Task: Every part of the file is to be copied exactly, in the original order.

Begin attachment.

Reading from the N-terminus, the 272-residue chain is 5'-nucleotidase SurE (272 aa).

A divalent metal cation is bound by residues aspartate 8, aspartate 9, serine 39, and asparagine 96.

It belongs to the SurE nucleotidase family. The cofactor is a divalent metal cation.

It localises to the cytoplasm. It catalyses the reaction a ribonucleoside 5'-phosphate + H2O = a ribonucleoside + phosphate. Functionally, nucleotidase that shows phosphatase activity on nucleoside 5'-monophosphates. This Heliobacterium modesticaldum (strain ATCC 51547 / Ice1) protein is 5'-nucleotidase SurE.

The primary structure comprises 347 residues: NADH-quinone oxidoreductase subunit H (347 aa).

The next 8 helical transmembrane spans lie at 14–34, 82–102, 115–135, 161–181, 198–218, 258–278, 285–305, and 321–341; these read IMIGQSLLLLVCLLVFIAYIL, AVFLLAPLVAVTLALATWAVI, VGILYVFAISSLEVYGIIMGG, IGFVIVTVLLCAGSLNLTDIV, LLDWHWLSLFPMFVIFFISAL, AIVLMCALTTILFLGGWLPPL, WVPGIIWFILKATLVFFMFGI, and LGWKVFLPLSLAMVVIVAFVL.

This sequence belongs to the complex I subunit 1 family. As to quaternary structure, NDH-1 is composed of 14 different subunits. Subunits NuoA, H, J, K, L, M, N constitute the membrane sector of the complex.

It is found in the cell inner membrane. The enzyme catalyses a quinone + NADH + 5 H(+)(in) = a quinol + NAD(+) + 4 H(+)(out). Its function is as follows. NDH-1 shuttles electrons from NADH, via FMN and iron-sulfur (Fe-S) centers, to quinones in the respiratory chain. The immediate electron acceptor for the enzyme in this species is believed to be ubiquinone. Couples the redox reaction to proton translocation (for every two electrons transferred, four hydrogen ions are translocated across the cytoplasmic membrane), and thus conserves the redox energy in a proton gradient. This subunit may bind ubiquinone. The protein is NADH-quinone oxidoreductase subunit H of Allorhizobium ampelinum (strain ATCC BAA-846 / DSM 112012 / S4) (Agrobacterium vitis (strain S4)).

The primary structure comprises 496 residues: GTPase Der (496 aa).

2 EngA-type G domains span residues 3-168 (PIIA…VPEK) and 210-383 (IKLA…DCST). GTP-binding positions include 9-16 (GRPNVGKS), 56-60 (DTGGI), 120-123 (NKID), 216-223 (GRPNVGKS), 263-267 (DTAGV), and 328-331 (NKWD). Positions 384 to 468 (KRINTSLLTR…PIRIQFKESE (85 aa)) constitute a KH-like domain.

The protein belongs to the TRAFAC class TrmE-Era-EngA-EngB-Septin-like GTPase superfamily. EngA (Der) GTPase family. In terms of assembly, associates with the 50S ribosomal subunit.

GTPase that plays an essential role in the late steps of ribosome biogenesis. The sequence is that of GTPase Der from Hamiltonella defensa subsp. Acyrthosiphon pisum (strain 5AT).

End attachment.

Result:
Reading from the N-terminus, the 272-residue chain is 5'-nucleotidase SurE (272 aa).

A divalent metal cation is bound by residues aspartate 8, aspartate 9, serine 39, and asparagine 96.

It belongs to the SurE nucleotidase family. The cofactor is a divalent metal cation.

It localises to the cytoplasm. It catalyses the reaction a ribonucleoside 5'-phosphate + H2O = a ribonucleoside + phosphate. Functionally, nucleotidase that shows phosphatase activity on nucleoside 5'-monophosphates. This Heliobacterium modesticaldum (strain ATCC 51547 / Ice1) protein is 5'-nucleotidase SurE.

The primary structure comprises 347 residues: NADH-quinone oxidoreductase subunit H (347 aa).

The next 8 helical transmembrane spans lie at 14–34, 82–102, 115–135, 161–181, 198–218, 258–278, 285–305, and 321–341; these read IMIGQSLLLLVCLLVFIAYIL, AVFLLAPLVAVTLALATWAVI, VGILYVFAISSLEVYGIIMGG, IGFVIVTVLLCAGSLNLTDIV, LLDWHWLSLFPMFVIFFISAL, AIVLMCALTTILFLGGWLPPL, WVPGIIWFILKATLVFFMFGI, and LGWKVFLPLSLAMVVIVAFVL.

This sequence belongs to the complex I subunit 1 family. As to quaternary structure, NDH-1 is composed of 14 different subunits. Subunits NuoA, H, J, K, L, M, N constitute the membrane sector of the complex.

It is found in the cell inner membrane. The enzyme catalyses a quinone + NADH + 5 H(+)(in) = a quinol + NAD(+) + 4 H(+)(out). Its function is as follows. NDH-1 shuttles electrons from NADH, via FMN and iron-sulfur (Fe-S) centers, to quinones in the respiratory chain. The immediate electron acceptor for the enzyme in this species is believed to be ubiquinone. Couples the redox reaction to proton translocation (for every two electrons transferred, four hydrogen ions are translocated across the cytoplasmic membrane), and thus conserves the redox energy in a proton gradient. This subunit may bind ubiquinone. The protein is NADH-quinone oxidoreductase subunit H of Allorhizobium ampelinum (strain ATCC BAA-846 / DSM 112012 / S4) (Agrobacterium vitis (strain S4)).

The primary structure comprises 496 residues: GTPase Der (496 aa).

2 EngA-type G domains span residues 3-168 (PIIA…VPEK) and 210-383 (IKLA…DCST). GTP-binding positions include 9-16 (GRPNVGKS), 56-60 (DTGGI), 120-123 (NKID), 216-223 (GRPNVGKS), 263-267 (DTAGV), and 328-331 (NKWD). Positions 384 to 468 (KRINTSLLTR…PIRIQFKESE (85 aa)) constitute a KH-like domain.

The protein belongs to the TRAFAC class TrmE-Era-EngA-EngB-Septin-like GTPase superfamily. EngA (Der) GTPase family. In terms of assembly, associates with the 50S ribosomal subunit.

GTPase that plays an essential role in the late steps of ribosome biogenesis. The sequence is that of GTPase Der from Hamiltonella defensa subsp. Acyrthosiphon pisum (strain 5AT).